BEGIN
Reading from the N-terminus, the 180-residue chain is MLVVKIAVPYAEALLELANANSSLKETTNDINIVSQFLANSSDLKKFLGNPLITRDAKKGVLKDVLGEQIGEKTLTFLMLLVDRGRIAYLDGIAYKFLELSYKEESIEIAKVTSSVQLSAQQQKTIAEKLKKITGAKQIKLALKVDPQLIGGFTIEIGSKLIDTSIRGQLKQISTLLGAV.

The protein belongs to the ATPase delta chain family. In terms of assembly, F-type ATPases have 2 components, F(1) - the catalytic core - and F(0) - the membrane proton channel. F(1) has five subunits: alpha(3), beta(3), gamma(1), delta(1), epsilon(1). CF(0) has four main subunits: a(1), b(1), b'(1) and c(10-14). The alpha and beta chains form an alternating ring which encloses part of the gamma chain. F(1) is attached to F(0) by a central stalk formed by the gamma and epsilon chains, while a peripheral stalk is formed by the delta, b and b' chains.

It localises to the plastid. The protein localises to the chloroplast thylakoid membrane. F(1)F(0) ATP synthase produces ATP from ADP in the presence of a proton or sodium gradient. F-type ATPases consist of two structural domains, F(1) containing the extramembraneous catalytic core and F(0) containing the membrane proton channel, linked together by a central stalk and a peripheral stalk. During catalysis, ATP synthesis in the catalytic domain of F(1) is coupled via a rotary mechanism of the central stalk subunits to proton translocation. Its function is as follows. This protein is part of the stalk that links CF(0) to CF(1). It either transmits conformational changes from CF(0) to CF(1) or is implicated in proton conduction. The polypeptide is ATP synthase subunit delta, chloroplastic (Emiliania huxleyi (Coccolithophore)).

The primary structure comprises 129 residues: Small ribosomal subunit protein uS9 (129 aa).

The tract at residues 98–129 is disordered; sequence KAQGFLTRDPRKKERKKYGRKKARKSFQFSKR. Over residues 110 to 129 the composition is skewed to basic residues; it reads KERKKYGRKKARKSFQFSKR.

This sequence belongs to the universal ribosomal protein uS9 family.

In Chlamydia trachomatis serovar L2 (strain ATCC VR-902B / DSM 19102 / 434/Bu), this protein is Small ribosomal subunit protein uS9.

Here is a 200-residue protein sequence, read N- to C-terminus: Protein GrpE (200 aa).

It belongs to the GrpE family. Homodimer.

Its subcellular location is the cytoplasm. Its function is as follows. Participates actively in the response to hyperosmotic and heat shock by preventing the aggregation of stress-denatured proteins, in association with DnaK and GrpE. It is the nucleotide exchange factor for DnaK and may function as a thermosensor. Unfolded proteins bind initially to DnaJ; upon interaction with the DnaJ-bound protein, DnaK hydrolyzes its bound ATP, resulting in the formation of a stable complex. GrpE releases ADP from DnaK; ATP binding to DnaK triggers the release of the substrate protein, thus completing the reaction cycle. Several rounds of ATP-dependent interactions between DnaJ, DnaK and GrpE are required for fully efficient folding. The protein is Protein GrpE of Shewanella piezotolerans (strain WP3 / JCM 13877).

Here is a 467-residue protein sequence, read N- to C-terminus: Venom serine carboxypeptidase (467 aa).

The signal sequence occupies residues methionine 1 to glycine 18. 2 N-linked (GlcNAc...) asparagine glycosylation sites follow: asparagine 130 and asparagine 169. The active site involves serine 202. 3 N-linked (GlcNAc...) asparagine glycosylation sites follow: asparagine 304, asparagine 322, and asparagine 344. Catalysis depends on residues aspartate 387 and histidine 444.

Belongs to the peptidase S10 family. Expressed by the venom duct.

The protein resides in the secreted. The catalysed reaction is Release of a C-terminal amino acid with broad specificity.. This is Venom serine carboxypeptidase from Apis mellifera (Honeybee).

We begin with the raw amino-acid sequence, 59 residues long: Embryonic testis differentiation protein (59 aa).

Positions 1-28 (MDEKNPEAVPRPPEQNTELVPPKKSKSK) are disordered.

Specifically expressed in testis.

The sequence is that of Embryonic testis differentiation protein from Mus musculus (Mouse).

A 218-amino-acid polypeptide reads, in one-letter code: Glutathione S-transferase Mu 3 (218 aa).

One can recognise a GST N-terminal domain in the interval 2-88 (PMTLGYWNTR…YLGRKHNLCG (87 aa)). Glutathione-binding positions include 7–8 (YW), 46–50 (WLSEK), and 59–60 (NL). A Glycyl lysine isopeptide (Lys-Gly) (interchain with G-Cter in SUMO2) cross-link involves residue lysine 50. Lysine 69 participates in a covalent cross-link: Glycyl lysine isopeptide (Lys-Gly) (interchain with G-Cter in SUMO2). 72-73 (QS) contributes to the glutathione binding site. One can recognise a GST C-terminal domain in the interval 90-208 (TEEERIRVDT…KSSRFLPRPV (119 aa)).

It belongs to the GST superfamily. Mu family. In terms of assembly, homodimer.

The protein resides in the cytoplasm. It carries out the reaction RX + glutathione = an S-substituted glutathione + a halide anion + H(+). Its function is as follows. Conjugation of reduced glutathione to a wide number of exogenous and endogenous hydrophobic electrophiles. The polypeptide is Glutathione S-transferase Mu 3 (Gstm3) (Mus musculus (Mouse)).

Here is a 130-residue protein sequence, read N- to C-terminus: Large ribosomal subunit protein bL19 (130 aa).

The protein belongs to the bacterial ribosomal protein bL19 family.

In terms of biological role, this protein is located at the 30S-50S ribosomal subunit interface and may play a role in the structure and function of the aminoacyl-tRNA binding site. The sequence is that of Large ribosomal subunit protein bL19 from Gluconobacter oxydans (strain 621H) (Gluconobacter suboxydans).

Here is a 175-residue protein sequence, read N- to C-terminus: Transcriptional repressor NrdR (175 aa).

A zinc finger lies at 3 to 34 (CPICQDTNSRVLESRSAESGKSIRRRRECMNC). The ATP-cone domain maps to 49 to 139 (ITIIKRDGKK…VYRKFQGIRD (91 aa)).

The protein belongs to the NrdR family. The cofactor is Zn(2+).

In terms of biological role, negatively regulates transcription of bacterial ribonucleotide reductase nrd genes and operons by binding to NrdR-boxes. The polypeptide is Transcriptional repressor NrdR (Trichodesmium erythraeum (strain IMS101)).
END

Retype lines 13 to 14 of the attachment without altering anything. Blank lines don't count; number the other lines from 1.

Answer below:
Belongs to the peptidase S10 family. Expressed by the venom duct.

The protein resides in the secreted. The catalysed reaction is Release of a C-terminal amino acid with broad specificity.. This is Venom serine carboxypeptidase from Apis mellifera (Honeybee).